Compare that to $400K in stock or an IRA. Most folks sell off the stock spread over X years, nobody thinks it's smart to cash out an IRA all at one time.
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Old 08-12-2021, 11:47 PM   #14
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Originally Posted by Joylush View Post
Seriously? You think taking away a landlords legal protection under the law isnít overreach? How would you feel being told you had to give your extra car away to someone who was free to use because the government felt they needed it more than you do for going on two years with no compensation while you were expected to make the car payment, pay the taxes, insurance and replace the tires, oil and perform all other required maintenance while they were free to use it- and in some cases you were also required to keep it filled with gas for their use?



You think there is a shortage of affordable rental homes nowÖwe havenít see anything yet. This is one of the most egregious examples of government overreach ever.


I agree 100%.
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Old 08-13-2021, 05:36 AM   #15
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I agree 100%.
+1

And yes selling a rental is rough ... especially if you have owned it for a long time. I read about the DST before I sold mine and it seemed like a difficult option with limited numbers of people who have attempted it. I would love to hear if someone went through the motions.
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Old 08-13-2021, 05:40 AM   #16
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We bit the bullet and sold our two rentals a few years ago. Landlording went downhill as a sideline - it seems far more of a hassle now than it did 20-30 years ago, and not merely because we are older. I'm just glad we didn't get caught up in the current no rent/no evictions mess.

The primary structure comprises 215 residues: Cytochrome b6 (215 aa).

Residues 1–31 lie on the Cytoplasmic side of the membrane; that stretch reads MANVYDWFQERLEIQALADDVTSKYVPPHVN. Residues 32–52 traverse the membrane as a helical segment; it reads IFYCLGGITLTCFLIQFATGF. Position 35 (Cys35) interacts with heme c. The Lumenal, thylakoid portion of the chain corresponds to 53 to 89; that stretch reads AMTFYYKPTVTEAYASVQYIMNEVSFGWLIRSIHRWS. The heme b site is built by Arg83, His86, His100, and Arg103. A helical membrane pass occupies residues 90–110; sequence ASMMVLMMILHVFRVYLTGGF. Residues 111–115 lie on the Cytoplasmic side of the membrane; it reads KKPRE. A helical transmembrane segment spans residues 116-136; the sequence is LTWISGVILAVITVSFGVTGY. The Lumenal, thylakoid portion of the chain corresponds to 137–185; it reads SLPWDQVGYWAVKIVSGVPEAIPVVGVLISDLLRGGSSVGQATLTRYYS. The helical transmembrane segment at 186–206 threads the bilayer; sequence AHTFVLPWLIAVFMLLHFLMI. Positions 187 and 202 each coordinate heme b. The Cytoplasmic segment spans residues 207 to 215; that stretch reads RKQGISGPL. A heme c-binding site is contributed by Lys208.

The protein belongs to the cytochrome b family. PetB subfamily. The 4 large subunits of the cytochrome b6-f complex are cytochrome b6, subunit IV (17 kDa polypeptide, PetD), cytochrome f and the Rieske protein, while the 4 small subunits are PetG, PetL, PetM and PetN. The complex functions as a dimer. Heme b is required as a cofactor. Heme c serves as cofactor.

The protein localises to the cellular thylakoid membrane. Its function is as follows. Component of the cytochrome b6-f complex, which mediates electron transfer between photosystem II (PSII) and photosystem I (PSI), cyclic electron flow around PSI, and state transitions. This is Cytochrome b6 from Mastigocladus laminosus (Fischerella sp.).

Even though we didn't get much appreciation (our real estate timing is always terrible), depreciation recapture bit us hard. If the predicted tsunami of small-landlord sales materializes, it ought to be a bonus for federal and state treasuries.
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Old 08-13-2021, 06:00 AM   #17
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DH and I sold our rental in October 2020. The resulting proceeds more than doubled our income and we paid a lot of taxes. I never even knew about NIIT but we learned since we had to pay it. The income will put us into a higher IRMMA tier for DHís Medicare next year.

But we still made money. We made steady money for 28 years and a windfall when we sold. We knew the tax advantages of a 1031 exchange, but didnít want to be bothered being a landlord anymore. So we just paid the taxes and simplified our life.
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Old 08-13-2021, 06:04 AM   #18
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Quote:
Originally Posted by Joylush View Post
Seriously? You think taking away a landlords legal protection under the law isn’t overreach? How would you feel being told you had to give your extra car away to someone who was free to use because the government felt they needed it more than you do for going on two years with no compensation while you were expected to make the car payment, pay the taxes, insurance and replace the tires, oil and perform all other required maintenance while they were free to use it- and in some cases you were also required to keep it filled with gas for their use?